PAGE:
NRD offers at-home water test kits

YORK — If your home’s water comes from a private well in Nebraska, you may have elevated levels of common nutrients found in agricultural fertilizers in your drinking water. Consuming water with elevated levels of nitrate-nitrogen can have significant health risks. Annual testing of your water is an important way to protect the health of everyone in your home.

Thanks to a partnership with the University of Nebraska-Lincoln, the Upper Big Blue Natural Resource District can mail simplified at-home test kits to district residents for free that will indicate if there is an elevated level of common contaminants in the water. To request a kit, call (402) 362-6601 or email with your home mailing address. The at-home kits are not as sensitive as having a sample tested in the lab, but they do provide a simple way to determine if additional testing is required and to identify what further steps need to be taken to improve drinking water quality, such as installing a reverse osmosis filter.

Funding is available through the Nebraska Department of Environment and Energy for homeowners and communities with elevated nitrates to install reverse osmosis systems.

Numerous scientific studies have looked at the relationship of nitrate in drinking water on human health and linked high concentrations of nitrate in drinking water to adverse health outcomes. The strongest links are for methemoglobinemia, colorectal cancer, thyroid disease, and neural tube defects (birth defects of spine, brain, and spinal cord). Agrichemicals in drinking water are also linked to increased heart rate, nausea, headaches, and abdominal cramps; cancers including pediatric brain cancer, kidney cancer, bladder cancer, and non-Hodgkin’s lymphoma. Other studies are also examining a possible link between these contaminants and Alzheimer’s, diabetes, and Parkinson’s disease.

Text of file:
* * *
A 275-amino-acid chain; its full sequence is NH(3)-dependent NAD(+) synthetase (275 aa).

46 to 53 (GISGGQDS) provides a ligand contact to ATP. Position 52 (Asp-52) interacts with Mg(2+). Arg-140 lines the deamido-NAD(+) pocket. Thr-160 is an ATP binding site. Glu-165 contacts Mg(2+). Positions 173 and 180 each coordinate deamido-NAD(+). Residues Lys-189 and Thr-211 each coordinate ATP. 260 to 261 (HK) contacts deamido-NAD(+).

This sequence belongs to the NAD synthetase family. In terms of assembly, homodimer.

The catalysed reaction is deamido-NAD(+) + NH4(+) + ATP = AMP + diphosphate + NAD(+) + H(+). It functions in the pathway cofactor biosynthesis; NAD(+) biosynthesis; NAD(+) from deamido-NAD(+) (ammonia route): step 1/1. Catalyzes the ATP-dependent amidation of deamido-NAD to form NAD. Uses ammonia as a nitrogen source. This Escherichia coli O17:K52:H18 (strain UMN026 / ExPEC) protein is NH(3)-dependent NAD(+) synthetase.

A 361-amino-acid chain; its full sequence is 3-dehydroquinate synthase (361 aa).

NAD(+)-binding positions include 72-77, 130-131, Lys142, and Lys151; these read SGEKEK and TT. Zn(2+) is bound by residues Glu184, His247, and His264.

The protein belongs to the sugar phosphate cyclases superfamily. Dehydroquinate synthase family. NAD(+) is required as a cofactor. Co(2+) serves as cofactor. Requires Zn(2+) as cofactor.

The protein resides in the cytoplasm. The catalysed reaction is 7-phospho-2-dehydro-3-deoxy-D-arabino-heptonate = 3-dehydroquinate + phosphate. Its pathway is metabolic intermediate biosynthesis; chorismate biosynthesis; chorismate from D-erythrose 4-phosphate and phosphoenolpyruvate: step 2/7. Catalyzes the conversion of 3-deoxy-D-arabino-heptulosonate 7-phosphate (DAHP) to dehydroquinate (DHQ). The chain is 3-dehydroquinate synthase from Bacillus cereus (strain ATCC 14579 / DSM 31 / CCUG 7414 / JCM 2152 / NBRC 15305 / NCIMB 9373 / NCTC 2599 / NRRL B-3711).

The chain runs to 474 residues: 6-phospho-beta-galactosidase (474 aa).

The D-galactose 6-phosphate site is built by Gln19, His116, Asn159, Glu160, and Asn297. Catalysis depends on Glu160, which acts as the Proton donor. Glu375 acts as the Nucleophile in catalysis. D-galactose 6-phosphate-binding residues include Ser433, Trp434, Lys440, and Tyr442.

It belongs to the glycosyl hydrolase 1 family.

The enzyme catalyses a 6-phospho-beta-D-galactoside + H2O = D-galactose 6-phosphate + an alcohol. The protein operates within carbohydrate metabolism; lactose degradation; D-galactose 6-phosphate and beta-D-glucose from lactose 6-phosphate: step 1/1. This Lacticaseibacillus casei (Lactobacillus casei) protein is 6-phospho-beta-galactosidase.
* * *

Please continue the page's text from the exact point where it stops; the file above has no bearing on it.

Nebraska has one of the highest rates of some pediatric cancers, which may be linked to agrichemicals in drinking water. When it comes to health concerns and drinking water quality in Nebraska, the most vulnerable populations are young infants (less than six months old), pregnant women and children in-utero, and people with oxygen transport or delivery conditions like anemia, cardiovascular disease, lung disease and sepsis.

The EPA guideline for safe drinking water is less than 10 parts per million of nitrate. Municipalities are required by law to provide water that meets the EPA criteria, but for the many Nebraskans whose water comes from a private source, the quality of the water is the consumer’s responsibility.

For private well owners, it’s important to test drinking water annually, as results can change from year to year. If the results of the at-home water quality test reveal greater than five parts per million of nitrate, the NRD staff recommends following up with a lab test for verification and to determine next steps to ensure safe drinking water. NRD lab testing for nitrate and bacteria is always free for district residents.


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